• Be face to face with your child so they can see your facial expressions and see the words coming out of your mouth. Speak slowly and try to speak in sentences which are only 1 or 2 words longer than the child’s sentences.
  • We know that having words and objects together is really helpful for early language development, from around six to 18 months. So, it helps your child to see the object you are talking about, as well as hearing its name. This helps them to make the connection and gives you the chance to explain what new words mean. Young children will learn more from seeing, feeling and touching an object than from a picture of it.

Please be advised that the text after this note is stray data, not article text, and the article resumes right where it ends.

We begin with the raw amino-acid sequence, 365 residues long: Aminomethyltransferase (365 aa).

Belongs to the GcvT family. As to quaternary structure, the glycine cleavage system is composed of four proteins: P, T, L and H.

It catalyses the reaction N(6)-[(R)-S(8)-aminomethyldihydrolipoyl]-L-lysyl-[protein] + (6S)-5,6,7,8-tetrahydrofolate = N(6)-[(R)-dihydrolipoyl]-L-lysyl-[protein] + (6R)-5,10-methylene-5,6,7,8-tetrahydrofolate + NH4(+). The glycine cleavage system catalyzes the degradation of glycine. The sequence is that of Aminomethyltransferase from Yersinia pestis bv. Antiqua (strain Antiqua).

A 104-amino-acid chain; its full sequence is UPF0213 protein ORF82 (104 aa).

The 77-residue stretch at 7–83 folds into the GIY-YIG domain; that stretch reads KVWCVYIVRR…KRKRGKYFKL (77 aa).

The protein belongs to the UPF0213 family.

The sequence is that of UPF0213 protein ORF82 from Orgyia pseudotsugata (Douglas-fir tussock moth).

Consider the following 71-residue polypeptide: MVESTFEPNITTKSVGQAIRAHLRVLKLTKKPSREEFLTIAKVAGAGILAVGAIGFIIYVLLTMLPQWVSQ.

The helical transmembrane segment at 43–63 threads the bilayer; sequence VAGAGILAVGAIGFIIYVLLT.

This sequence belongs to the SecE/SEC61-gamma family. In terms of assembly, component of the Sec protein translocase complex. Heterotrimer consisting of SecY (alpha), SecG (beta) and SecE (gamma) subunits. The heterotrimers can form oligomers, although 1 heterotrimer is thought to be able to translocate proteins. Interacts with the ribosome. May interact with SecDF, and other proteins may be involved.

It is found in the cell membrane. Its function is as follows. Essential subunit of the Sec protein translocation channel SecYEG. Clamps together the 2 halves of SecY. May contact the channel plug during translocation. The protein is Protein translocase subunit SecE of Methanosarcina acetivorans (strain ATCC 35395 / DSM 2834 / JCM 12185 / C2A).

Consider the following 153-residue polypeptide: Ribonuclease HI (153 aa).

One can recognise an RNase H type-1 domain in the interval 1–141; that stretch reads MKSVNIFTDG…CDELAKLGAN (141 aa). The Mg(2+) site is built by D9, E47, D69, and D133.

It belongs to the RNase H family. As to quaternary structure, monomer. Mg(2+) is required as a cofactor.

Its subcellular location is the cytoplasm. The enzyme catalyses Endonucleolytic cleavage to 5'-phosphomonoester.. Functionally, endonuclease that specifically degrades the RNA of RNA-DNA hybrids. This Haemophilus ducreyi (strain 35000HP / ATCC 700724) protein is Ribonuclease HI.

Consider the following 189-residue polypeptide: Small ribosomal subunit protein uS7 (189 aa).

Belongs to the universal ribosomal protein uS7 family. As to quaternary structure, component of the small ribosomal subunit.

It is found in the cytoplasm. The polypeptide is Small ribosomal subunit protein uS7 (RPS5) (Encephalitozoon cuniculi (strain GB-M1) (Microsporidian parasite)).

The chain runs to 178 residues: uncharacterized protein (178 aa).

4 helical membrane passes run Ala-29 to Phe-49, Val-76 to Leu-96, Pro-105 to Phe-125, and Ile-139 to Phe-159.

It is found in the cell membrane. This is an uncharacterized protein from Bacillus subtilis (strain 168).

• Watch what children are exploring and doing then you can say the name of an object or action. This way you’re modelling the word for them – saying what something is called, showing them the way to say it and letting them know the speech sounds that make up the word.
  • Encourage children to use new words by giving them choices. So, rather than saying “would you like a snack?” ask them “do you want raisins or cucumber?” You can do this when you’re joining in with play during any activity e.g. ‘shall we splash the water or pour it?’ ‘Do you want the big bucket or the small bucket?’ Also add new ‘sophisticated’ words to extend your child’s vocabulary.
  • Repetition is really important. Children need to hear new words lots of times before they learn it properly, so keep saying the word you want them to learn! They may try to copy you and will often take a few attempts to get it right. Repeating experiences gives children a chance to try out things they’re learning and the words for these experiences.